Chapter 75: Incoming Client Documents

Be the Better Broker Voume 3

An excerpt from Volume 3 of Be the Better Broker.

Incoming Client Documents

“Sometimes you gotta create what you want to be part of.”
– Geri Weitzman

As you work through the client file with your underwriter, there is a documents-processing etiquette to keep in mind. It will add to your underwriter’s sanity, your (future) assistant’s sanity and your own sanity.

Three golden rules to remember:

Rule #1: Be organized

Rule #2: Control the flow

Rule #3: Move with speed

Rule #1: Be organized

You may be of the mindset that you need to print every single page and file hard copies of every document, which frankly is a wasteful concept. The digital age has arrived. The more efficient route is to learn how to manipulate PDFs. It takes about 1.5 minutes to figure out and will save you the equivalent of 1.5 years of productivity. This is a loose estimate.

Let’s assume you were born after 1920 and are thus young, hip and “in the know.” You love PDFs, and they love you. Let’s further assume you will run as close to a paperless office as you can get, because to do otherwise would be inefficient and not very “green” of you.

Always clarify with clients that you want PDFs whenever possible; stop the flow of JPGs as quick as you can. As PDFs start arriving in your inbox there are a few key steps you need to take with each email and attachment immediately. Keep in mind the daily goal of being at “inbox zero.”

Thank the client

Take 30 seconds and dash off a quick acknowledgment of receipt, the faster the better. Clients like to see a fast response to any email they send you, especially an email containing their T1s.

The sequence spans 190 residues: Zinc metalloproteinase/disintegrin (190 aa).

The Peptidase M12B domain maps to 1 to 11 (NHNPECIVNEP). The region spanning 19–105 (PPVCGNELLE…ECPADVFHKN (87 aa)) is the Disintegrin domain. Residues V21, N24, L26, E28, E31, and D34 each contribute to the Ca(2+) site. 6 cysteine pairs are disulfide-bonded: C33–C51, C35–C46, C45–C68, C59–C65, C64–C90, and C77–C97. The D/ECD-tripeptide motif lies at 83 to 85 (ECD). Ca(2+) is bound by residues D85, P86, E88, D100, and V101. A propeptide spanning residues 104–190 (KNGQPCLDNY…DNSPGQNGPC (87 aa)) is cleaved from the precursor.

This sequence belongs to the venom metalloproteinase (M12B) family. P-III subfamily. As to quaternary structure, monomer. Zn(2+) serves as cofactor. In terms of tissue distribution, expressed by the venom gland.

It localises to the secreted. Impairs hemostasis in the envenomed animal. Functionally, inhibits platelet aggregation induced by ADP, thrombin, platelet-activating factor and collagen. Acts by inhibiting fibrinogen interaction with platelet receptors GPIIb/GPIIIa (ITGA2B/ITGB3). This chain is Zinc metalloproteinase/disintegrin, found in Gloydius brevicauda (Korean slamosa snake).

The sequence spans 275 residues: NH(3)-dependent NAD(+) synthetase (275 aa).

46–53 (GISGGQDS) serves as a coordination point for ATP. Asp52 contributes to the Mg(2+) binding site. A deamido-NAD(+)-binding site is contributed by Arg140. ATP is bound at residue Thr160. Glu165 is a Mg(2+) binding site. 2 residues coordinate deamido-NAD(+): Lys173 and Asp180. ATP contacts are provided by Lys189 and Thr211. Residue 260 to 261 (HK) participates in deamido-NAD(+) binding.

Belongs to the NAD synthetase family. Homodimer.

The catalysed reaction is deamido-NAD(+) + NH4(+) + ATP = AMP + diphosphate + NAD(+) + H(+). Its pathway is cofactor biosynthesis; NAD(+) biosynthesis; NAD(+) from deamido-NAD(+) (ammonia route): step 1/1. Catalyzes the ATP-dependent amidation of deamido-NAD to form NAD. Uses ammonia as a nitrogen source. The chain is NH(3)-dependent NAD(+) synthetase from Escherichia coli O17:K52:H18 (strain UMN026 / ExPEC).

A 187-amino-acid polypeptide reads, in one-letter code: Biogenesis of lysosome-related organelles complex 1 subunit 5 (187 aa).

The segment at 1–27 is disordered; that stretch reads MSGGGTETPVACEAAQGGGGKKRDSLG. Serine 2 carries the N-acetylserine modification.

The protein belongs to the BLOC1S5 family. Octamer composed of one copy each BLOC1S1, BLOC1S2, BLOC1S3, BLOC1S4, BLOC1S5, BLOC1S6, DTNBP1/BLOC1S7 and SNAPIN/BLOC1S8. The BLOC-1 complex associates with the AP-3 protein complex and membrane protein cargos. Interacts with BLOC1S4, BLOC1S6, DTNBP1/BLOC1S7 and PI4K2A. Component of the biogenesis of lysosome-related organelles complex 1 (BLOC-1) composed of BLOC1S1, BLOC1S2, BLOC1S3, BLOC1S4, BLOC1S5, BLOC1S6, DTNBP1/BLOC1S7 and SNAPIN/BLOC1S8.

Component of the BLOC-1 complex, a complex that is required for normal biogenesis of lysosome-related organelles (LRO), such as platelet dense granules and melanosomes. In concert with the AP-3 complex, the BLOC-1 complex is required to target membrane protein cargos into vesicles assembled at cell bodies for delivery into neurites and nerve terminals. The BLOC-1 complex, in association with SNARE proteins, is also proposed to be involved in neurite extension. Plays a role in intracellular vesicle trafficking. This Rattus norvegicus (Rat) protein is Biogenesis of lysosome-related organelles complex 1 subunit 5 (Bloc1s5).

Review the documents

Is it a complete scan?
Many times, the edge of a pay stub is cut off and along with it the client’s or the employer’s name.

Does it contain all the data required?
Often CUs will send out mortgage statements with no property address on them. Not good enough.

Is it legible?
Clients will scan their ID at 100 dpi in black and white. Instead, ask them to text you a photo of their DL and convert the text image to a PDF on your end.

Is it the correct document?
Often when we ask for the CRA Notice of Assessment, we instead receive the client’s annual provincial property assessment notice.

Is there an issue on the document that leads to another one being required?
Any dollar amount shown as outstanding on the NOA will in turn require either an SOA or some form of confirmation of payment.

The list goes on. The faster you review these as they arrive, the better.

Title the docs

You have the PDF open, you are reviewing it. Take a moment and title it correctly and consistently every single time.

Prepare a cheat sheet of how you are titling the docs for yourself and for a future assistant. Save documents to a unique folder titled with the client’s complete name and address, and use the current year as a suffix, for example: “Doe, John 123 Smith St Oct 2016.”

And when you click Save, if your client’s documents are uploaded to the cloud, keep in mind that their data is meant to be stored on secure Canadian servers — servers located in Canada.

When I say a “secure server,” I do not mean your laptop that you lock “securely” in your trunk when you go for lunch later that day. The last laptop I owned was the one stolen from my trunk in a busy parking lot in broad daylight. Luckily, this was prior to my entering this business, and that laptop contained no sensitive data other than my Amazon shopaholic history. But the lesson stuck with me.

This detailed secure cataloguing of a client documents will impress your clients should they ask for a copy of a document at tax time, for instance, or when you work with them a second time around and are able to easily access all their previous documents. You may even want to off er them a complete, branded USB stick with all of their documents on them at file completion.